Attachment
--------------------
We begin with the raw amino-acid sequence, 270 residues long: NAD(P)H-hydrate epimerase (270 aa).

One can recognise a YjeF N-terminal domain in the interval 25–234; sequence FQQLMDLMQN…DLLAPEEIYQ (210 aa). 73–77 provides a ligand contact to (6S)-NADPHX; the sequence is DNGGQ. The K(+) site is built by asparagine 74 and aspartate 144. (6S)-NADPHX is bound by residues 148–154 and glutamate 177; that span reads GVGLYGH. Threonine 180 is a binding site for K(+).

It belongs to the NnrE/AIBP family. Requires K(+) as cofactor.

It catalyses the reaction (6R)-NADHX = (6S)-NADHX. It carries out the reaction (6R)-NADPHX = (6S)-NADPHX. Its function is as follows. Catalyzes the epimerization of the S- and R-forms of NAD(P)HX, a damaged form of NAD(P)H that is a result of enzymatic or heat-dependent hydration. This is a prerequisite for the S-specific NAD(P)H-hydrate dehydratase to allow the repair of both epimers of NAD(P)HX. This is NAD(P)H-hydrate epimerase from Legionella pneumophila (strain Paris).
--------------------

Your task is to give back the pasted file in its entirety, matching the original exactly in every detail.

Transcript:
We begin with the raw amino-acid sequence, 270 residues long: NAD(P)H-hydrate epimerase (270 aa).

One can recognise a YjeF N-terminal domain in the interval 25–234; sequence FQQLMDLMQN…DLLAPEEIYQ (210 aa). 73–77 provides a ligand contact to (6S)-NADPHX; the sequence is DNGGQ. The K(+) site is built by asparagine 74 and aspartate 144. (6S)-NADPHX is bound by residues 148–154 and glutamate 177; that span reads GVGLYGH. Threonine 180 is a binding site for K(+).

It belongs to the NnrE/AIBP family. Requires K(+) as cofactor.

It catalyses the reaction (6R)-NADHX = (6S)-NADHX. It carries out the reaction (6R)-NADPHX = (6S)-NADPHX. Its function is as follows. Catalyzes the epimerization of the S- and R-forms of NAD(P)HX, a damaged form of NAD(P)H that is a result of enzymatic or heat-dependent hydration. This is a prerequisite for the S-specific NAD(P)H-hydrate dehydratase to allow the repair of both epimers of NAD(P)HX. This is NAD(P)H-hydrate epimerase from Legionella pneumophila (strain Paris).